2. Vertical supranuclear ophthalmoparesis (either moderate to severe upward- or any downward-gaze abnormalities) or
  3. Slowing of vertical saccades and prominent postural instability with falls (or tendency to falls) in the first year of symptom onset For Both Clinically Definite and Clinically Probable PSP

Step 2 Mandatory Exclusion Criteria:

  1. History compatible with encephalitis lethargica
  2. Alien hand syndrome, cortical sensory deficits, focal frontal or temporoparietal atrophy
  3. Hallucinations or delusions unrelated to dopaminergic therapy
  4. Cortical dementia of Alzheimer's type (severe amnesia and aphasia or agnosia, NINCDS-ADRDA criteria)
  5. Prominent cerebellar symptomatology or unexplained dysautonomia (early, prominent inconti nence, impotence, or symptomatic postural hypotension)
  6. Severe asymmetry of parkinsonian signs (bradykinesia)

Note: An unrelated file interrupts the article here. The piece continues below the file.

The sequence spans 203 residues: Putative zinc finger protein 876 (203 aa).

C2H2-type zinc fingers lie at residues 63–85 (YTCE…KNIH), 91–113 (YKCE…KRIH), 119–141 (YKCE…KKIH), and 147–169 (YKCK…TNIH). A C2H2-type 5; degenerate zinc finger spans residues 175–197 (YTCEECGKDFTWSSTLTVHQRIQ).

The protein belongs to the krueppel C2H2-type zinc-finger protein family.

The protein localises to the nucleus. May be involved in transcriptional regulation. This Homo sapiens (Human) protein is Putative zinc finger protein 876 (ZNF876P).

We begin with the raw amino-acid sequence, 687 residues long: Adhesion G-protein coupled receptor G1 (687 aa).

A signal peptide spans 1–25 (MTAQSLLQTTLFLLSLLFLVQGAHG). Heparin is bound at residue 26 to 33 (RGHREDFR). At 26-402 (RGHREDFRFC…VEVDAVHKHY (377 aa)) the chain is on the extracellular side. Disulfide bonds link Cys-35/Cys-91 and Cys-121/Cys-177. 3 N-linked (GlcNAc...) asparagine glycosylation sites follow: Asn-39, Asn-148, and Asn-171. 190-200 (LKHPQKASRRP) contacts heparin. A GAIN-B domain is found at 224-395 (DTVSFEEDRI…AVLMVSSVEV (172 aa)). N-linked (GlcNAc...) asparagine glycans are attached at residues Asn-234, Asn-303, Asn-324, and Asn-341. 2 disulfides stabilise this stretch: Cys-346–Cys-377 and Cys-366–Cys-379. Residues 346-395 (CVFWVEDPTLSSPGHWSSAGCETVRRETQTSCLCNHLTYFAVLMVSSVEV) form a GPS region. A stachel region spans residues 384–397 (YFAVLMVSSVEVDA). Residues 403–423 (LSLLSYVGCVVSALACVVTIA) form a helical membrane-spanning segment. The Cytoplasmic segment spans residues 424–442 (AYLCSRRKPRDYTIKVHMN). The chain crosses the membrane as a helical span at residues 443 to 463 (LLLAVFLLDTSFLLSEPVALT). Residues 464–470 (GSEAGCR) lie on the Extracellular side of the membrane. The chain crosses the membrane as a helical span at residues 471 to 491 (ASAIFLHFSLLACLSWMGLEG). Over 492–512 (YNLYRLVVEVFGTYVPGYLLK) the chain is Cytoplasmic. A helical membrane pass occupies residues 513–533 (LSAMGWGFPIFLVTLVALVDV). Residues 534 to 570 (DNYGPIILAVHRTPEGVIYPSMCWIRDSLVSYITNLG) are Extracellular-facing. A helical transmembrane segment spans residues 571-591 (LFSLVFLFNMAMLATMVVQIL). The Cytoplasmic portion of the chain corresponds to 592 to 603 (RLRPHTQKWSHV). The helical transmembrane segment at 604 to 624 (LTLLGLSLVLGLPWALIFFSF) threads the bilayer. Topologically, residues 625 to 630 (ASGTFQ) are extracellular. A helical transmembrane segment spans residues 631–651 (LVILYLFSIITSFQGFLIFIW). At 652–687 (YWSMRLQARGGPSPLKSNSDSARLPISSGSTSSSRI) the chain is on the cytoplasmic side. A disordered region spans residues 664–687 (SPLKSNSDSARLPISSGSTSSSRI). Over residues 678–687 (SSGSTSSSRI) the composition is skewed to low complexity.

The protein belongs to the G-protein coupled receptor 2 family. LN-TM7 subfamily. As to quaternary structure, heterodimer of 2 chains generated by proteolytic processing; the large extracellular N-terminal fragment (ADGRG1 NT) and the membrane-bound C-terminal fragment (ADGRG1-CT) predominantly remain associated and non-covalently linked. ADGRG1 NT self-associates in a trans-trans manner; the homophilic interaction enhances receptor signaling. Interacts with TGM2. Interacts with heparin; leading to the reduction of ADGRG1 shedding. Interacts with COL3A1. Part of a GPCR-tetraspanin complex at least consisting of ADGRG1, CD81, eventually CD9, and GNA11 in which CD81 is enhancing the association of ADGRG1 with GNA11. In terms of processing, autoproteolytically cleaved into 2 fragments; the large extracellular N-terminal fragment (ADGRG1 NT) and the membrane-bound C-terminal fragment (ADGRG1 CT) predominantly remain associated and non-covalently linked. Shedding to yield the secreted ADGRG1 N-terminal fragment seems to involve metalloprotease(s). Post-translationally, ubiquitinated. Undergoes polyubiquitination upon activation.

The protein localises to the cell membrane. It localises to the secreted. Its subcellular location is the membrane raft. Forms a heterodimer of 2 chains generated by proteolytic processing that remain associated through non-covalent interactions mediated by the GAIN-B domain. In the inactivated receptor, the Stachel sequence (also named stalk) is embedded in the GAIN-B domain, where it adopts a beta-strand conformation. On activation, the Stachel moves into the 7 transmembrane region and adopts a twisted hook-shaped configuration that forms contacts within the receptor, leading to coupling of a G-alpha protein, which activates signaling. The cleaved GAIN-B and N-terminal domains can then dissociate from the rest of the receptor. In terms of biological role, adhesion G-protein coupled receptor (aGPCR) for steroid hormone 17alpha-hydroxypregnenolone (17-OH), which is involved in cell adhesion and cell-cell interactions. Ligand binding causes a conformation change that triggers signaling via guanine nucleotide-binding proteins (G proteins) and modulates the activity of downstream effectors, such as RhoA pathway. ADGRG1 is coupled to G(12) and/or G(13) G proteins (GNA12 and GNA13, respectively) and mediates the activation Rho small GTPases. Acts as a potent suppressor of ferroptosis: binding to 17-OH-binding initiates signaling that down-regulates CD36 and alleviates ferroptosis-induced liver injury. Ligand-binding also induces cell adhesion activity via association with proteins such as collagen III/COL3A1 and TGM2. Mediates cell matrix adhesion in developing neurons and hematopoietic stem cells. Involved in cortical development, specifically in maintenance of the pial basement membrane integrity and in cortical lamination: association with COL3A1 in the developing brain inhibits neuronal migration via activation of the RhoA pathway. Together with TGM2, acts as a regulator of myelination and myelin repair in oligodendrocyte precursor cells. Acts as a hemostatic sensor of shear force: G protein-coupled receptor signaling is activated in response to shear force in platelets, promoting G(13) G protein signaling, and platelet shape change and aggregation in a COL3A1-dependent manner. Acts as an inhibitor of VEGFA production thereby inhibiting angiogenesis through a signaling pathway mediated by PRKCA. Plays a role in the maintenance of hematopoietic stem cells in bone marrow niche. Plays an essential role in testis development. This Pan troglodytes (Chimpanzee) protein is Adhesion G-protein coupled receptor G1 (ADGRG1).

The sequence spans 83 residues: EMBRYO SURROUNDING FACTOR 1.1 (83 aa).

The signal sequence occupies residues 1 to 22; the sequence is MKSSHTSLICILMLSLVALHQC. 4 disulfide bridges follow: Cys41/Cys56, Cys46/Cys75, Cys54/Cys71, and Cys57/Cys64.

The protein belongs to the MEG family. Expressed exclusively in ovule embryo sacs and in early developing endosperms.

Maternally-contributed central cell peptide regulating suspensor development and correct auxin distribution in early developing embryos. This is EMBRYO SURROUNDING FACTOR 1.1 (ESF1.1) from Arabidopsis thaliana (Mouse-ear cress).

7. Neuroradiologic evidence of relevant structural abnormality (basal ganglia or brainstem infarcts, lobar atrophy)
  8. Whipple's disease, confirmed by polymerase chain reaction, if indicated Clinically Possible PSP

To be defined

Ocular Motor Abnormalities

Supranuclear vertical gaze palsy allows the diagnosis of PSP to be made and distinguishes it from all other related disorders such as CBD, MSA, PD, and DLB (see video-PSP and Chapter 15). However, vertical supranuclear gaze palsy is rarely (8%) present at symptom onset; it usually takes 3-4 yr for it to develop (10). Vertical supranuclear gaze palsy, moderate or severe postural instability, and falls during the first year after onset of symptoms classified the NINDS sample with 9% error using logistic regression analysis (16). Although supranuclear gaze palsy is key in diagnosing PSP, it may occasionally be present in patients with DLB, arteriosclerotic pseudoparkinsonism, MSA, Creutzfeldt-Jakob disease, Whipple's disease, or CBD.